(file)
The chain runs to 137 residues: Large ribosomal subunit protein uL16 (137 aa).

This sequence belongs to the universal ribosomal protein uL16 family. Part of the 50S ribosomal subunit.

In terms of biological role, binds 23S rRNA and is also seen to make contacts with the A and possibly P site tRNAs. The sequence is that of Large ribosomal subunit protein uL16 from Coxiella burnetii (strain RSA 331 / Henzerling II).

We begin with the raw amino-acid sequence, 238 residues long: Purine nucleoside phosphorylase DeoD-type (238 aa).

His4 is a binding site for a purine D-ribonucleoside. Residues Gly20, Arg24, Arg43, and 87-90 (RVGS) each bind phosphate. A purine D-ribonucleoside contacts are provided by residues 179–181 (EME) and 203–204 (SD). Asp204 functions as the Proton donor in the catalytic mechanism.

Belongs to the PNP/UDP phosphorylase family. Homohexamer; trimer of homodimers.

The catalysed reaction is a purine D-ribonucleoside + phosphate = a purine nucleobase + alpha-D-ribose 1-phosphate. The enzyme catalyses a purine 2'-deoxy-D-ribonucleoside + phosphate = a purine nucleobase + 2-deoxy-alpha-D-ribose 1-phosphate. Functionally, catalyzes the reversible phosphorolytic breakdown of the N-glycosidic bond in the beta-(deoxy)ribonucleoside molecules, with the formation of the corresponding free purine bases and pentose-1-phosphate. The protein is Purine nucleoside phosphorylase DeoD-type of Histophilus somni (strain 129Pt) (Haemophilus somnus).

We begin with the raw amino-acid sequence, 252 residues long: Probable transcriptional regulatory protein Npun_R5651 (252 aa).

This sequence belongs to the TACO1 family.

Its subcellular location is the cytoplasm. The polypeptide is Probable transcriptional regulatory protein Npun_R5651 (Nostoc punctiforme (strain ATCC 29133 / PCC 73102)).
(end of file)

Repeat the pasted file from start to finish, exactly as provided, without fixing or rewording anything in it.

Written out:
The chain runs to 137 residues: Large ribosomal subunit protein uL16 (137 aa).

This sequence belongs to the universal ribosomal protein uL16 family. Part of the 50S ribosomal subunit.

In terms of biological role, binds 23S rRNA and is also seen to make contacts with the A and possibly P site tRNAs. The sequence is that of Large ribosomal subunit protein uL16 from Coxiella burnetii (strain RSA 331 / Henzerling II).

We begin with the raw amino-acid sequence, 238 residues long: Purine nucleoside phosphorylase DeoD-type (238 aa).

His4 is a binding site for a purine D-ribonucleoside. Residues Gly20, Arg24, Arg43, and 87-90 (RVGS) each bind phosphate. A purine D-ribonucleoside contacts are provided by residues 179–181 (EME) and 203–204 (SD). Asp204 functions as the Proton donor in the catalytic mechanism.

Belongs to the PNP/UDP phosphorylase family. Homohexamer; trimer of homodimers.

The catalysed reaction is a purine D-ribonucleoside + phosphate = a purine nucleobase + alpha-D-ribose 1-phosphate. The enzyme catalyses a purine 2'-deoxy-D-ribonucleoside + phosphate = a purine nucleobase + 2-deoxy-alpha-D-ribose 1-phosphate. Functionally, catalyzes the reversible phosphorolytic breakdown of the N-glycosidic bond in the beta-(deoxy)ribonucleoside molecules, with the formation of the corresponding free purine bases and pentose-1-phosphate. The protein is Purine nucleoside phosphorylase DeoD-type of Histophilus somni (strain 129Pt) (Haemophilus somnus).

We begin with the raw amino-acid sequence, 252 residues long: Probable transcriptional regulatory protein Npun_R5651 (252 aa).

This sequence belongs to the TACO1 family.

Its subcellular location is the cytoplasm. The polypeptide is Probable transcriptional regulatory protein Npun_R5651 (Nostoc punctiforme (strain ATCC 29133 / PCC 73102)).